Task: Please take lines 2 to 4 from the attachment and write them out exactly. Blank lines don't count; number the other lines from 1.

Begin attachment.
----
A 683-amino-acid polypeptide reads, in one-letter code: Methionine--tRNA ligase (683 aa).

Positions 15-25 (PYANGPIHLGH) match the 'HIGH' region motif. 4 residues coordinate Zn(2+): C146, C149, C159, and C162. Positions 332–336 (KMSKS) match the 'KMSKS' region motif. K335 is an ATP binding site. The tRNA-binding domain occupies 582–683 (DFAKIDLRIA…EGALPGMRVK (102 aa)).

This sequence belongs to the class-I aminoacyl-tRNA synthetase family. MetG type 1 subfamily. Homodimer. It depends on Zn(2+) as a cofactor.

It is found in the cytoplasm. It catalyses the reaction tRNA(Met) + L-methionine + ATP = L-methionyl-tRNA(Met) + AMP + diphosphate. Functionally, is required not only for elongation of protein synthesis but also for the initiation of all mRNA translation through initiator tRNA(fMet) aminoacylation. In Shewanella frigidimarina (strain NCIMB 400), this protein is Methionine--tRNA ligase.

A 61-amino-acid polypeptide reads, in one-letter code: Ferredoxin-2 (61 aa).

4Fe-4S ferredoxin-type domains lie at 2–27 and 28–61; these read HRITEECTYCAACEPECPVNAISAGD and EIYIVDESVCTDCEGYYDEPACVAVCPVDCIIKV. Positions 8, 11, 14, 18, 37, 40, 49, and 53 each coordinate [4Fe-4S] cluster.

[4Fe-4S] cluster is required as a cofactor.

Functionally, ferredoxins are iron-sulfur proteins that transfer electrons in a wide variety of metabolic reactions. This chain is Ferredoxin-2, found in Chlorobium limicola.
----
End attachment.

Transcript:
Positions 15-25 (PYANGPIHLGH) match the 'HIGH' region motif. 4 residues coordinate Zn(2+): C146, C149, C159, and C162. Positions 332–336 (KMSKS) match the 'KMSKS' region motif. K335 is an ATP binding site. The tRNA-binding domain occupies 582–683 (DFAKIDLRIA…EGALPGMRVK (102 aa)).

This sequence belongs to the class-I aminoacyl-tRNA synthetase family. MetG type 1 subfamily. Homodimer. It depends on Zn(2+) as a cofactor.

It is found in the cytoplasm. It catalyses the reaction tRNA(Met) + L-methionine + ATP = L-methionyl-tRNA(Met) + AMP + diphosphate. Functionally, is required not only for elongation of protein synthesis but also for the initiation of all mRNA translation through initiator tRNA(fMet) aminoacylation. In Shewanella frigidimarina (strain NCIMB 400), this protein is Methionine--tRNA ligase.